There is no doubt that social sciences, especially criminology, would have been different if John Braithwaite had become a politician (as he risked becoming at the beginning of his professional life, Walgrave, 2015) and not an academic. His social theoretical work on criminality and law enforcement is deeply rooted in his social ethical conviction. Not only has it inspired descriptive, explanatory and empirical investigation, it has also expanded towards a vision on the global political and macro sociological context. At the same time, he is an authoritative pioneer to include social sciences in a movement for more sustainable social life through more participatory democracy, more social justice, more safety and peace (Parmentier, 2011). The bottom line is his personal dedication to the ‘just cause’, a sustainable planet and the quality of social life imbued with respect, solidarity and active responsibility. He is the personification of these virtues.

      References
    • Ahmed, E., Harris, N., Braithwaite, J. & Braithwaite, V. (2001). Shame management through reintegration. Cambridge: Cambridge University Press.

    • Braithwaite, J. (2002). Restorative justice and responsive regulation. Oxford: Oxford University Press.

    • Braithwaite, J. (2018). Minimally sufficient deterrence. In M. Tonry (ed.), Crime and justice: a review of research (Vol. 47, pp. 69-118). Chicago: University of Chicago Press.

    • Braithwaite, J. & Mugford S. (1994). Conditions of successful reintegration ceremonies. British Journal of Criminology, 34, 139-171.

    • Braithwaite, J. & Pettit, P. (1990). Not just deserts: a republican theory of criminal justice. Oxford: Clarendon Press.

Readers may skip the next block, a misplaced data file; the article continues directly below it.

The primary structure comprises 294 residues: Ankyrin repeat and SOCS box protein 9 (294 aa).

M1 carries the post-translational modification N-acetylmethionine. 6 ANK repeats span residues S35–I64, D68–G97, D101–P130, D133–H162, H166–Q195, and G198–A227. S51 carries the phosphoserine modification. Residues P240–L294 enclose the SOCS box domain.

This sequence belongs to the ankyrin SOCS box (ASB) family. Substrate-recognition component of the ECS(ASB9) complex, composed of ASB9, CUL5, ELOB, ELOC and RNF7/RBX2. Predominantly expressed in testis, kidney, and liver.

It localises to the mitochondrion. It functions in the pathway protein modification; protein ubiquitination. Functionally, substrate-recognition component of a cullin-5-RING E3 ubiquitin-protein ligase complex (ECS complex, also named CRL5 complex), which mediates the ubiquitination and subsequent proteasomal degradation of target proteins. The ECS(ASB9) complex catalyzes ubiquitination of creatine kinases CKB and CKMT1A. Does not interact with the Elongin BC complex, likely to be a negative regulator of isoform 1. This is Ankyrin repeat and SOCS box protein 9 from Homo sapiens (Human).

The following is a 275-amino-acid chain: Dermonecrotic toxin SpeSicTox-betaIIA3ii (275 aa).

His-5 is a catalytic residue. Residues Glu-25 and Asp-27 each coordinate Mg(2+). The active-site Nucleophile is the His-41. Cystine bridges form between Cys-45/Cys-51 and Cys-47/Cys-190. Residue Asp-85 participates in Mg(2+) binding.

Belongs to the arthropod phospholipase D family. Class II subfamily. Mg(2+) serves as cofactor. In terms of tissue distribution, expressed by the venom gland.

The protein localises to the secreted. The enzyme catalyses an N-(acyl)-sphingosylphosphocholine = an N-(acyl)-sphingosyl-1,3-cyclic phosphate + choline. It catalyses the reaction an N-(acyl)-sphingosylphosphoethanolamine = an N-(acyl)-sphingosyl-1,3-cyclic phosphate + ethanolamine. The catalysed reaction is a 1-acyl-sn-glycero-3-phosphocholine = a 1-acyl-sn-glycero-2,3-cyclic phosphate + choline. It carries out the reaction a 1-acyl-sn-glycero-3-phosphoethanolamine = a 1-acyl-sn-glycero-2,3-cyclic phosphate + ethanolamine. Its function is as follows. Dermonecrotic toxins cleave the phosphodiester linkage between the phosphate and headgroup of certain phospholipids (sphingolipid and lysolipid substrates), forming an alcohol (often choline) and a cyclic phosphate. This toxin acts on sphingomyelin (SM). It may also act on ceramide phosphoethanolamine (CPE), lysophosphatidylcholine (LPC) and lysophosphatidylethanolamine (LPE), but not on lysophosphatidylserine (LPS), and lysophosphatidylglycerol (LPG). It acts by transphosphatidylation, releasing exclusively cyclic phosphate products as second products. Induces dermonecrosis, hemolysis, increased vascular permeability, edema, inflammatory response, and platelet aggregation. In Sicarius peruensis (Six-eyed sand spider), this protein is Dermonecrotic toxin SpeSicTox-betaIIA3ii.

• Collins, R. (2004). Interactional ritual change. Princeton: Princeton University Press.

    • Harris, N., Walgrave, L. & Braithwaite, J. (2004). Emotional dynamics in restorative conferences. Theoretical Criminology, 8(2), 191-210.

    • Karstedt, S. (2005). Introduction of John Braithwaite for the Prix Emile Durkheim. Philadelphia: International Society for Criminology.

    • Parmentier, S. (2011). Laudation for John Braithwaite. Delivered at the occasion of John Braithwaite’s honorary doctorate at the KU Leuven on 4 February 2008. In S. Parmentier, L. Walgrave, I. Aertsen, J. Maesschalck & L. Paoli (eds.), The sparkling discipline of criminology: John Braithwaite and the construction of critical social science and social justice (pp. 7-10). Leuven: Leuven University Press.

    • Tyler, T. (2006). Restorative justice and procedural justice: dealing with rule breaking. Journal of Social Issues, 62(2), 307-326.

    • Walgrave, L. (2015). Significant others: John Braithwaite. Tijdschrift over Cultuur & Criminaliteit, 5(2), 58-66.

This introduction has been written in close interaction with the other members of the Editorial Team: Ivo Aertsen, Albert Dzur, Fernanda Fonseca-Rosenblatt, Stephan Parmentier and Estelle Zinsstag.Contact author: lode.walgrave@kuleuven.be.